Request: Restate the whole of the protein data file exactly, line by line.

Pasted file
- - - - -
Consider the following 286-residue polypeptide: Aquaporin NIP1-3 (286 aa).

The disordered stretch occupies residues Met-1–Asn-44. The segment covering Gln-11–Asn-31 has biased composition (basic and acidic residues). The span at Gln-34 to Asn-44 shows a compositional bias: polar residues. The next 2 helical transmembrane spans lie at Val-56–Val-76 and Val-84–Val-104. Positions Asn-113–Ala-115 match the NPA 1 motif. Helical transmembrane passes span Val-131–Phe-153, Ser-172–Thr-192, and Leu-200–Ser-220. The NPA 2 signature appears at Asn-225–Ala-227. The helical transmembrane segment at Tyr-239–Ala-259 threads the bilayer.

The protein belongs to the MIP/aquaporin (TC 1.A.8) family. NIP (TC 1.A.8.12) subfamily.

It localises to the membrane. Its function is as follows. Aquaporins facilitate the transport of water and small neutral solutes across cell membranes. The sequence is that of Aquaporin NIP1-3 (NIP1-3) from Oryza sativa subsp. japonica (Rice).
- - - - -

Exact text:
Consider the following 286-residue polypeptide: Aquaporin NIP1-3 (286 aa).

The disordered stretch occupies residues Met-1–Asn-44. The segment covering Gln-11–Asn-31 has biased composition (basic and acidic residues). The span at Gln-34 to Asn-44 shows a compositional bias: polar residues. The next 2 helical transmembrane spans lie at Val-56–Val-76 and Val-84–Val-104. Positions Asn-113–Ala-115 match the NPA 1 motif. Helical transmembrane passes span Val-131–Phe-153, Ser-172–Thr-192, and Leu-200–Ser-220. The NPA 2 signature appears at Asn-225–Ala-227. The helical transmembrane segment at Tyr-239–Ala-259 threads the bilayer.

The protein belongs to the MIP/aquaporin (TC 1.A.8) family. NIP (TC 1.A.8.12) subfamily.

It localises to the membrane. Its function is as follows. Aquaporins facilitate the transport of water and small neutral solutes across cell membranes. The sequence is that of Aquaporin NIP1-3 (NIP1-3) from Oryza sativa subsp. japonica (Rice).